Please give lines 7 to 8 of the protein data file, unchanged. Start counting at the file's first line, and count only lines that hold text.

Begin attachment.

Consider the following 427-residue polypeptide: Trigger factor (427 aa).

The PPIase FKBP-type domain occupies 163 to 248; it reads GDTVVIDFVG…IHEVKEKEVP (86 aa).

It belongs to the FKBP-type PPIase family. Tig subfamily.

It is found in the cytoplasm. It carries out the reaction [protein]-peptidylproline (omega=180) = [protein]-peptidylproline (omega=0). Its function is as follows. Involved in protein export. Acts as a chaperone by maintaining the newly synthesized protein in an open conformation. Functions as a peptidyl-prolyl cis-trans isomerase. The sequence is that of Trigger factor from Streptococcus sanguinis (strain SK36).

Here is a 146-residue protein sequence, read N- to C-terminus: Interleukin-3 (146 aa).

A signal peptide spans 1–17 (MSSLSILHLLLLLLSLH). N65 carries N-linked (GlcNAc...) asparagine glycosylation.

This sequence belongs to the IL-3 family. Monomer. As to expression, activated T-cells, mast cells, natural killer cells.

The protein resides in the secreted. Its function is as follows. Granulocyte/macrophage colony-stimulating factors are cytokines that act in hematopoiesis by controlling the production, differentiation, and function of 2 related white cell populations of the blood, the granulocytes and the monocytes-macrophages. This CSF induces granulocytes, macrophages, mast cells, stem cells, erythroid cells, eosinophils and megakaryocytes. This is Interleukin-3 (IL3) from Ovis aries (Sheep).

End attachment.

This sequence belongs to the IL-3 family. Monomer. As to expression, activated T-cells, mast cells, natural killer cells.

The protein resides in the secreted. Its function is as follows. Granulocyte/macrophage colony-stimulating factors are cytokines that act in hematopoiesis by controlling the production, differentiation, and function of 2 related white cell populations of the blood, the granulocytes and the monocytes-macrophages. This CSF induces granulocytes, macrophages, mast cells, stem cells, erythroid cells, eosinophils and megakaryocytes. This is Interleukin-3 (IL3) from Ovis aries (Sheep).